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Showing posts from December, 2011

Dona Nobis Pacem

Lost in thought today I found myself humming a song I learned in 7th grade. Ms Renfro taught chorus and she was an amazing woman- a renaissance hippie of sorts- way ahead of her time. She had long hair that she would grab quickly into a pony tail, twist and put up with one of those leather hair holders that had a stick run through it. The end of her pony would flop into a fan above her head. It was some twenty-five years later that I noticed women wearing their hair that way on purpose. Ms. Renfro simply wanted hers out of her way. When she put it up like that she reminded me of the NBC peacock. She was young and wore eyeliner. Until her class I had teachers who were gray haired and named Hazel Pickard and Miss Irwin. They wore my grandmother's glasses. Ms Refro wore big sun glasses pushed up on her head when she was inside. She was beautiful in an earthy sort of a way. She taught us Dona Nobis Pacem. We sang it a cappella and when we did all the parts the acoustics in the c

Small Moments

Here's the thing. Sometimes, in an effort to convince myself that I am spiritually sound and full of faith, I ignore things that bother me. Do I think it's a good idea? No. Do I think that I am fooling people? Some of them, yeah I am. Do I think that God is unaware? In the moments that precede my doubting His existence I am certain of it. Today life is crashing around me. Today I have no more internal space on my hard drive to archive the emotions. They are spilling down my cheeks and calling audible plays in my sobs. I am cuss out loud miserable. No freakin' answers from me. No comforting verses. Today I don't even want a do over. I just want out. Sad part is I have no where to go. So I will shed some more tears, drink some more coffee and try to put one foot in front of the other as I pace the confines of my home and hope for reason to prevail. The trouble with being single is not having someone to tell that you're on the edge. The trouble with bloggi

Ho, Ho, Ho! Merry Uhny-Uftz!

There are stories that when told lose something in the telling. Those same stories when written can become larger than life. I am fairly certain that Harper Lee could verbally tell a great story about growing up with Truman Capote, but her written story in To Kill a Mockingbird became much more than a few moments entertainment. It became a catalyst for social-cultural change. It grew so large and so noteworthy that she never published another novel. How could she compete with what had become the perfect novel at the perfect time to expose the imperfections of southern sensibilities? The inter-net is chock-a-block full of examples to disprove my theory. If Ivory soap is still considered 99 & 44/100% pure in a way that defines pure as good, the content of the inter-net is probably the polar opposite with 99 & 44/100% of it what is written being purely horrible. Most of it is not worth the powder it would take to blow it to hell. I cannot say that my blog is a rare exceptio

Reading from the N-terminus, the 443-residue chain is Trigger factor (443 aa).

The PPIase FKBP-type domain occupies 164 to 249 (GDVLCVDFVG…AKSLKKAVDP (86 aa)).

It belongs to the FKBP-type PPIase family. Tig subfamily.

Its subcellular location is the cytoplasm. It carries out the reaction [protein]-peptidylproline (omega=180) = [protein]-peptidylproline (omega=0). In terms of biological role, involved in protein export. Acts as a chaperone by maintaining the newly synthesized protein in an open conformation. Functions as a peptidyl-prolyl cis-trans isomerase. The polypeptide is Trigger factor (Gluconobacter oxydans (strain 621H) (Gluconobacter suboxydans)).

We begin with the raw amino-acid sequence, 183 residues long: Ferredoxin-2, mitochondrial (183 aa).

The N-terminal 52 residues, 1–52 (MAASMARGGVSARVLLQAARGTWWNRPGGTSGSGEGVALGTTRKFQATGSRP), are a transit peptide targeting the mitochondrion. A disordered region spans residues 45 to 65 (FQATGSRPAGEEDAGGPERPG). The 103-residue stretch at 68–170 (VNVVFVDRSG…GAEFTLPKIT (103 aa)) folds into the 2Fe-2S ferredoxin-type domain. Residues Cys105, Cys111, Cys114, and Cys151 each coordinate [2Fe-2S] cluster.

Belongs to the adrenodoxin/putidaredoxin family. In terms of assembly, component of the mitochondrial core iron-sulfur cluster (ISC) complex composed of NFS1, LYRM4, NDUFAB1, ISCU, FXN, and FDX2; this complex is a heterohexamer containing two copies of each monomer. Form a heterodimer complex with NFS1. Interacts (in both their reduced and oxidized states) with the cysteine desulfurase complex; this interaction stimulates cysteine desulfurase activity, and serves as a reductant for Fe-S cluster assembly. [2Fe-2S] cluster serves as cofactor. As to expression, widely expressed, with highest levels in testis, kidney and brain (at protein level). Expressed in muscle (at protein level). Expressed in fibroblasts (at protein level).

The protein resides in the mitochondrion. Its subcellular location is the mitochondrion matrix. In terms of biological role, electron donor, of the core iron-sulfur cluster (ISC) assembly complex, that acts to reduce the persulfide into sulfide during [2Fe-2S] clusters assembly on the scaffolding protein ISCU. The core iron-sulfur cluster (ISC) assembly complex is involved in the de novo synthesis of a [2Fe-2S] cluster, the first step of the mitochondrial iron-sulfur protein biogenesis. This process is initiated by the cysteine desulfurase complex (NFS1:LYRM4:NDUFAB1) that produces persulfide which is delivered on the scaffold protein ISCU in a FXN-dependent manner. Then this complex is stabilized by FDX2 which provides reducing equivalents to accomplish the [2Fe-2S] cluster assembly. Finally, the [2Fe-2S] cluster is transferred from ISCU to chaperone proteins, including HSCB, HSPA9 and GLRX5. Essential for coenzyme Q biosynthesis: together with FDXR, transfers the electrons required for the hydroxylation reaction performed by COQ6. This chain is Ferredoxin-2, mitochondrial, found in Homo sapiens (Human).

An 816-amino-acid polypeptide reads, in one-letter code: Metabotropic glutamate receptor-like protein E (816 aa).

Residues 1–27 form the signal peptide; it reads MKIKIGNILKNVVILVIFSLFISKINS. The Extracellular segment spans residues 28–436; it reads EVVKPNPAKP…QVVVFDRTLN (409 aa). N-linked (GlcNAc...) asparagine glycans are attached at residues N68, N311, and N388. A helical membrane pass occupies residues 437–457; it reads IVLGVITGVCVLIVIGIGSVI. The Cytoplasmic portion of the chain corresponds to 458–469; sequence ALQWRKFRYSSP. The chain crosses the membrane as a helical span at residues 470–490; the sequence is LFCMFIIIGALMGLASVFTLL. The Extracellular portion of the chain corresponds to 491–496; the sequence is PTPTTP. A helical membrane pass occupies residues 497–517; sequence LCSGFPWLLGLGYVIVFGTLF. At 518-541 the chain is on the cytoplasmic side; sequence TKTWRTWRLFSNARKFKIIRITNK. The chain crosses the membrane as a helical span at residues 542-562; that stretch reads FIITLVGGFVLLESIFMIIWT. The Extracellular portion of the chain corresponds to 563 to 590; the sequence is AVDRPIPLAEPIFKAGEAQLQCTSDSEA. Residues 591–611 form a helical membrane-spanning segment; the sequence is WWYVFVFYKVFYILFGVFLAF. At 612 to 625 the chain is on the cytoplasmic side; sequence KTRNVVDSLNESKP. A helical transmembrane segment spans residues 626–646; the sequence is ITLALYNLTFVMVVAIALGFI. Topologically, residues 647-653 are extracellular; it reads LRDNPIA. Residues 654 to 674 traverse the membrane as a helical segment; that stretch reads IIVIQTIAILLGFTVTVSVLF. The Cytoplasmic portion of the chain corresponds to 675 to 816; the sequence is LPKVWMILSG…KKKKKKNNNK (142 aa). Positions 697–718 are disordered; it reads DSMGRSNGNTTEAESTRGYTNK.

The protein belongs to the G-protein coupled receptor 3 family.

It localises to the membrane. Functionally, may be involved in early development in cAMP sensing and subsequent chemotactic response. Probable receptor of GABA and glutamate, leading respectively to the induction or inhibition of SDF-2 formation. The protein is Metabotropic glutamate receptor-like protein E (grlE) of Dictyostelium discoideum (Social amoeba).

Rockie, Aunt Curtis and Being Winsome

Families share a secret language and often use nicknames as terms of endearment. I have had several. Rosemarie is not the easiest name for children to learn and some of the more clever variations have stayed with me. Rosarie, Rockarie, Rockie, Ro, Curtis and Luigi. Ro is the one that got the best use. I know, Curtis and Luigi are a bit odd but in their context they make perfect sense. I lived in an area that at one time was used by the Oakland Raiders for summer training. My brother had a friend who played for them and he could never remember my name. One day we were all on the river enjoying a day in the sun and my brother's friend said, "You have an unusual name but I can't remember it." My response? "I know that it would be difficult for someone with a football mentality to remember. It's two whole letters. Ro. R O- take notes if you can't keep up." He laughed and said he would do his best to remember. I saw him several months later a

Flying Dreams and Hannah Moments

I miss the flying dreams of my youth. When I was young I had great flying dreams. If I could climb on something a few feet off the ground, I could push off it, stretch my arms out and be soaring. If I saw something interesting, I had to evaluate if there was something I could use to take off from again before setting down to have a look. It was exhilarating! When I went to bed I always hoped I would have a flying dream. As I got older the flying dreams became more difficult. I had to be able to jump up high enough to pull myself into a cannonball shape, arms tucked tightly around my knees. If I could do that before I began to fall, I would be encased in a clear bubble and I could stay aloft. I would be able to hover in that protection until it dissolved and then gravity would take over. I would fall to the ground softly most of the time. Sometimes I would crash land, falling into places that were scary and always far from home. I don't have flying dreams any more. Why is